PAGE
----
Abnu’s Children, D&D adventure review

By David Henley
David Henley Productions
Level ?

Here are some tags/keywords to get your imagination going. Fugitive Heretics, Cursed worshippers, Ancient shrine, Jungle, Dust, cobwebs, and artifacts Abnu’s Children is written for Agoth-Agog a new campaign setting in development by David Henley Productions. It is a short dungeon crawl in the classic style and playable with any game system. “Beware the children of Abnu, for they bear his curse…”

This seventeen page adventure describes an eight-ish room abandoned shrine with some cultists in it. It explores an interesting concept in presenting the rooms, but fails by being generic, abstracted, and not really having anything other than combat.

This thing had me worked up, in a good way, at first. It presented an old shine off the beaten track. Jungle to be hacked through to get there. Cursed people in the woods hanging around outside, looking for salvation at the shrine, harrying the party to protect what they see as the salvation to their curse. This is all done in very quick hit sentences. “Vine choked paths leading to and around the area”, for example. Then it follows that up with a format that has the room diagram at the top of the page, followed by some bullets, and then a heading for Objective or Threats. One room per page can be an interesting way to present encounters, with lots of room for clear formatting, etc.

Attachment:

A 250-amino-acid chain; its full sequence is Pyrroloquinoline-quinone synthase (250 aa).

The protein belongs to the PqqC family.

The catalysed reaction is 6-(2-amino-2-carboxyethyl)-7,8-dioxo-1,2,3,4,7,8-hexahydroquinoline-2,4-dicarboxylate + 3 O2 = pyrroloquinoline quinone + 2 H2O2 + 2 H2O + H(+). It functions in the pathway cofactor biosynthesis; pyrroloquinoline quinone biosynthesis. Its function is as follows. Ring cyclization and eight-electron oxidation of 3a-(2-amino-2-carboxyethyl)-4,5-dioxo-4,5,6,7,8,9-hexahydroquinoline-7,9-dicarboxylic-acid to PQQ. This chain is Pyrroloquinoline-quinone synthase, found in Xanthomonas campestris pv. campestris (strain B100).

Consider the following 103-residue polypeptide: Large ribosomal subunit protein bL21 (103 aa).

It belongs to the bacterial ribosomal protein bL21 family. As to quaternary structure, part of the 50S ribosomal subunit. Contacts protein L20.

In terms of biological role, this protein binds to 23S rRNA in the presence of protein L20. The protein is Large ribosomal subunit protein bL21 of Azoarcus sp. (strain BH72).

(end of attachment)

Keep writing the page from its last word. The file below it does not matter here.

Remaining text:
Except the adventure falls down at nearly every opportunity. Starting with the map. It’s unnumbered. The designer tells us that: “Locations aren’t numbered so that there isn’t a feeling of the right path.” Uh huh. Except there is very clearly an entrance, and many, may adventures use a numbered key and don’t have a right path. What this does is cause the DM to have to annotate everything to get a numbered/keyed entry. THis is NOT ease of use. THis makes things substantially harder to run at the table as you dig through the adventure pages looking for the little picture that matches the room on the larger map. Just number the fucking thing. Sure, there ARE cases where room/key isn’t appropriate. This ain’t it.

The room text is … vague? Inaccurate? Lacking? Padding? “”This room is empty except for …” or “In fact this is a …” This sor of text does nothing but pad out the text. It needs to be tighter. Ray’s books addresses this in some detail. Then some of the room descriptions are inaccurate. The first room is listed as 10×15, when in fact it’s not, it’s larger, according to the map, if we use standard 5’ or 10’ squares. 

More importantly though, the rooms lack specificity. The descriptions are abstracted and use inconsistent words. There’s a wood carving in a room. The text then refers to a statue. This is not conducive to scanning the text and had me scratching my head for a bit. Did I miss something? No, they are one and the same. In another room it mentions that the rooms objective is to descend the crumbling stairs. Except there are no stairs? In the room or on the map? No. That wood carving, it’s just a wood carving. A statue. Of a young man, Anu. What position? Anything notable? Anything specific AT ALL? No. Just description after description of this abstracted text. Specificity is a good thing. It anchors the mind and in doing so it lets the mind run wild. But no.